While the main boxes are well aligned, I would like to see more alignment and organization within those boxes. For example, the fine print word “Unpublished” in box 4 seems to align with bullets above it. It would be better aligned with the words above it. In box 3, “Unpublished” doesn’t align with anything else in the box.

Colin wrote:

I wish I could encapsulate my project in a single photo the way lobsters or anther flowers do.

These posters come closer than many! The cell illustrations here are very good. That’s the kind of visual that you want to include when possible.

08 August 2019

Poster vandalism

In part of a discussion about authorship and ownership of projects, Keira Lucas mentioned this anecdote:

I had a previous disgruntled employee crumble up one of my biologist’s poster at a conference because he felt entitled to the data.

Coincidentally enough, this was one day after I heard a story about a presenter who had a poster that was stolen during the conference.

I was gobsmacked. Stealing a poster? Why? I mean, a conference poster isn’t exactly a Monet.

And the morals of the story are:

Conference organizers should have some sort of security plan in case people behave badly.

Conference organizers should have some plan to help people recover from disasters. This can be as simple as asking if there is a large format printer at the conference site or nearby.

Third, conference presenters should have a digital version of their poster that is accessible to them. This might be on a flash drive, on a tablet, laptop, emailing a copy to themselves, a cloud storage service like OneDrive or Dropbox, and many other ideas.

Update, 19 August 2019: A poster was defaced at the 2019 Joint Meeting of Ichthyologists and Herpetologists. A PDF of the report provides some details. I’ve removed the name of the faculty member from this post because it’s irrelevant to the point.

There were rumors... that [a faculty member] had bullied a postdoc (originally reported as a student) into changing his poster. After reviewing the discussion with the poster presenter and a witness, this was determined to not be the case. In fact, the presenter was upset to find out that these false rumors had begun and has sought to bring the facts to the Ombud. The postdoc’s poster was indeed later defaced by others, but [the faculty member] had nothing to do with this incident, and was not even present when it happened.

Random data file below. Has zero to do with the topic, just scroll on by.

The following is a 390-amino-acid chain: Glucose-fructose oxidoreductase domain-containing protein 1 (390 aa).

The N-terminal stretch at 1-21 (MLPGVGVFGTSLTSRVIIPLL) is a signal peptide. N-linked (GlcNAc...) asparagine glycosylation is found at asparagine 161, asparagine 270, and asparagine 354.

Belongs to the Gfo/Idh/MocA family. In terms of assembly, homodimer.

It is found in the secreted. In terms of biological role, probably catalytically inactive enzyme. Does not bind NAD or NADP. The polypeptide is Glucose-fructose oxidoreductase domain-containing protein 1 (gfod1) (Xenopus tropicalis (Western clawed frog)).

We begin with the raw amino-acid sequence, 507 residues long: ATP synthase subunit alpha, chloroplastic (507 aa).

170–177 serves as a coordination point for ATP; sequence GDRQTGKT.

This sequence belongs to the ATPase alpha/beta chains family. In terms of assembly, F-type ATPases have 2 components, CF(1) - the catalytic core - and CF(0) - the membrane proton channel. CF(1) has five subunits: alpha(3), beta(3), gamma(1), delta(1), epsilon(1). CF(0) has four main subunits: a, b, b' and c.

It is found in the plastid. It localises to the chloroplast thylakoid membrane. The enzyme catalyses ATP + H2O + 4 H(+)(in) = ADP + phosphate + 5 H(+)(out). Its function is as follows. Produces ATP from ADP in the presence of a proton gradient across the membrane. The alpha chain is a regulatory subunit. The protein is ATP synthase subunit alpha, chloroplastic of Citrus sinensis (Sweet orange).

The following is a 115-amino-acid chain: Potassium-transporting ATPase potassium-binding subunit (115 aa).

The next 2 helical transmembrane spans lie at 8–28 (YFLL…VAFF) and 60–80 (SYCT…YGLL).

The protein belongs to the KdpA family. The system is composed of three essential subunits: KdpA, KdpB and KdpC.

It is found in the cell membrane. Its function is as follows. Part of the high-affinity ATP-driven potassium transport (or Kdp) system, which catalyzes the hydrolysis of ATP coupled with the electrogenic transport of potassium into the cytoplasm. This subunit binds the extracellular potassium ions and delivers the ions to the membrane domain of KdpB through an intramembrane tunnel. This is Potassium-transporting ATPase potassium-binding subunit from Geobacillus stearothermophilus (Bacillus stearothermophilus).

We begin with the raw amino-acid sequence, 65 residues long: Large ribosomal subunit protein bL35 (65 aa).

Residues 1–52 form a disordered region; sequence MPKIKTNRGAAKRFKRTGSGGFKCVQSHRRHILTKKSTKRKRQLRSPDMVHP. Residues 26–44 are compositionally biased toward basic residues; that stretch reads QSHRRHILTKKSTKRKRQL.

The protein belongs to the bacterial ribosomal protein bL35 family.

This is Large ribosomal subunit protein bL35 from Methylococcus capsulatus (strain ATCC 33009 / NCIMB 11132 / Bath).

While this statement is intended to “clear the air”, it could be improved. There is no way to know from the PDF which meeting this is about (by which I mean the year), or when the PDF was created. So someone who stumbles across it would have no way of knowing if this was last week or years ago.

Hat tip to David Shiffman.

Related posts

01 August 2019

Critique: Beach plastics

I promised this as the end of May, and I finally delivered! Today’s poster comes to us via Fabian Roger on Twitter. Fabian called this poster by Therese Karlsson “absolutely brilliant.” Click to enlarge!


This was presented at the 2019 European meeting of the Society of Environmental Toxicology and Chemistry (SETAC). Therese said, “Never had as much fun making a poster as this one!”

Comic-inspired posters get good responses from viewers. I think this is because they are:

  • Different. It is difficult to break out of the mold with posters. They usually have the same kind of text structure (following the IMRAD format of journals) and standard presentations of data. Comics break that monotony.
  • Visual. Many posters are, in their heart of hearts, text-based documents. They may be cut back to a minimum, but I think most posters are verbal instead of pictoral. Comics put images first, and text second.
  • Short. Because more of the poster is used for pictures, you have to cut back on the words, and it becomes a more attractive thing to stand and scan for a few moments.